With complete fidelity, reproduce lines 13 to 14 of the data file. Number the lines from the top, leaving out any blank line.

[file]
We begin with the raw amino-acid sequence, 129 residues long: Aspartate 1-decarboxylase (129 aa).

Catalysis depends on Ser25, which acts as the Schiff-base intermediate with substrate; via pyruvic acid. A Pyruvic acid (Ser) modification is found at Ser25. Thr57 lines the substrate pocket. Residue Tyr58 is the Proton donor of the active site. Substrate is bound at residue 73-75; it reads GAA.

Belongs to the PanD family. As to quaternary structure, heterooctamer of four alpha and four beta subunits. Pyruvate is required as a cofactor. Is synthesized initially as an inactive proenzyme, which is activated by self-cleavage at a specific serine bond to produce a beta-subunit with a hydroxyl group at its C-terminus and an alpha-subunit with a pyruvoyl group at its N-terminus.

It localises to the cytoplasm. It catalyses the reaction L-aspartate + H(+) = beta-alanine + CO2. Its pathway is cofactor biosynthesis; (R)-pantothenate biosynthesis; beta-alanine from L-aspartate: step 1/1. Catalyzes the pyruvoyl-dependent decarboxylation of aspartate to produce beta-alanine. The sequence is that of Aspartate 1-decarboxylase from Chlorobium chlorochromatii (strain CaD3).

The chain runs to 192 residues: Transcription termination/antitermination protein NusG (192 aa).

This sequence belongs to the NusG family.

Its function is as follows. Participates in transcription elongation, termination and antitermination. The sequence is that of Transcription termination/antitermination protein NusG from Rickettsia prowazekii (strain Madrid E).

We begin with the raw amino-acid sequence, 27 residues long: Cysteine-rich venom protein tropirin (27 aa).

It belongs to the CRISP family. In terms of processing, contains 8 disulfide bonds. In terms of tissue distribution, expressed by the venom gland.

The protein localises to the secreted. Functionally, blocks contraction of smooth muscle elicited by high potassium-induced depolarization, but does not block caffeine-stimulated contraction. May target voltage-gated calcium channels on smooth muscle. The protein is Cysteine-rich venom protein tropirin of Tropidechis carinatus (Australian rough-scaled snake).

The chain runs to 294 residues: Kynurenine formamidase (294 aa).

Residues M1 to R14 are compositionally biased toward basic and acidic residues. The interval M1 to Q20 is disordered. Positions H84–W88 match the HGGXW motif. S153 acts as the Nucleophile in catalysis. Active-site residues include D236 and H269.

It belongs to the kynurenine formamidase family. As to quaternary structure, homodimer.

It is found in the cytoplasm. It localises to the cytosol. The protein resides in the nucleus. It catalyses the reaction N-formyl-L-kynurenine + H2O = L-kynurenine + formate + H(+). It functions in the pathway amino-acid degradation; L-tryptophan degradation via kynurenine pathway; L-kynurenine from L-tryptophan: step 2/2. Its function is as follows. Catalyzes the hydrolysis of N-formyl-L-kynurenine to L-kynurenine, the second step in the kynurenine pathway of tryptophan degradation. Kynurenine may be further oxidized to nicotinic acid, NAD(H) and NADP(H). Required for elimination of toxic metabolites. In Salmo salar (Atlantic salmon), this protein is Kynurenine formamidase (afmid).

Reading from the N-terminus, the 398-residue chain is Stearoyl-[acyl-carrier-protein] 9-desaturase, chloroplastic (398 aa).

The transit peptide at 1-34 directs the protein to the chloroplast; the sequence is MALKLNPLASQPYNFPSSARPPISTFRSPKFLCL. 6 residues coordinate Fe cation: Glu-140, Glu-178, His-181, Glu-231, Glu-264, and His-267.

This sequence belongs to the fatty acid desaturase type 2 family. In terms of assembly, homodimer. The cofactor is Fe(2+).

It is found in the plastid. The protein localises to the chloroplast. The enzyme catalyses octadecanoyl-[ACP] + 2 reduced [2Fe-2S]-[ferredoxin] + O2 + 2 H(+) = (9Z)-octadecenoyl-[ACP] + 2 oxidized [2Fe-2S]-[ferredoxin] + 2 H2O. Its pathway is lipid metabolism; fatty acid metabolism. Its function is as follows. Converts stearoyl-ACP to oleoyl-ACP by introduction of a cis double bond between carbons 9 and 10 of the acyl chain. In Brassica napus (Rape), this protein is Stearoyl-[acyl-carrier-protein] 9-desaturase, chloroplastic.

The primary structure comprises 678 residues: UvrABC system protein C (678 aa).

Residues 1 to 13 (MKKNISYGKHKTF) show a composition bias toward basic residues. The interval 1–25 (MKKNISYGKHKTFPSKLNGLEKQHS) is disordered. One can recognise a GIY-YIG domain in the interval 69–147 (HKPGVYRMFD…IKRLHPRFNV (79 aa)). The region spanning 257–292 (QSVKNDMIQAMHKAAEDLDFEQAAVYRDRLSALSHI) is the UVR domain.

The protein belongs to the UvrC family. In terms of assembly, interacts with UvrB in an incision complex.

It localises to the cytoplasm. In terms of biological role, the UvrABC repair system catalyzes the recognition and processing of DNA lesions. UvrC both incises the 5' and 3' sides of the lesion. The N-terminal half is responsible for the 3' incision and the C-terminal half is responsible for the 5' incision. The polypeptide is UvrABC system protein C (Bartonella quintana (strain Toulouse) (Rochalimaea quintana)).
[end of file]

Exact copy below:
It belongs to the kynurenine formamidase family. As to quaternary structure, homodimer.

It is found in the cytoplasm. It localises to the cytosol. The protein resides in the nucleus. It catalyses the reaction N-formyl-L-kynurenine + H2O = L-kynurenine + formate + H(+). It functions in the pathway amino-acid degradation; L-tryptophan degradation via kynurenine pathway; L-kynurenine from L-tryptophan: step 2/2. Its function is as follows. Catalyzes the hydrolysis of N-formyl-L-kynurenine to L-kynurenine, the second step in the kynurenine pathway of tryptophan degradation. Kynurenine may be further oxidized to nicotinic acid, NAD(H) and NADP(H). Required for elimination of toxic metabolites. In Salmo salar (Atlantic salmon), this protein is Kynurenine formamidase (afmid).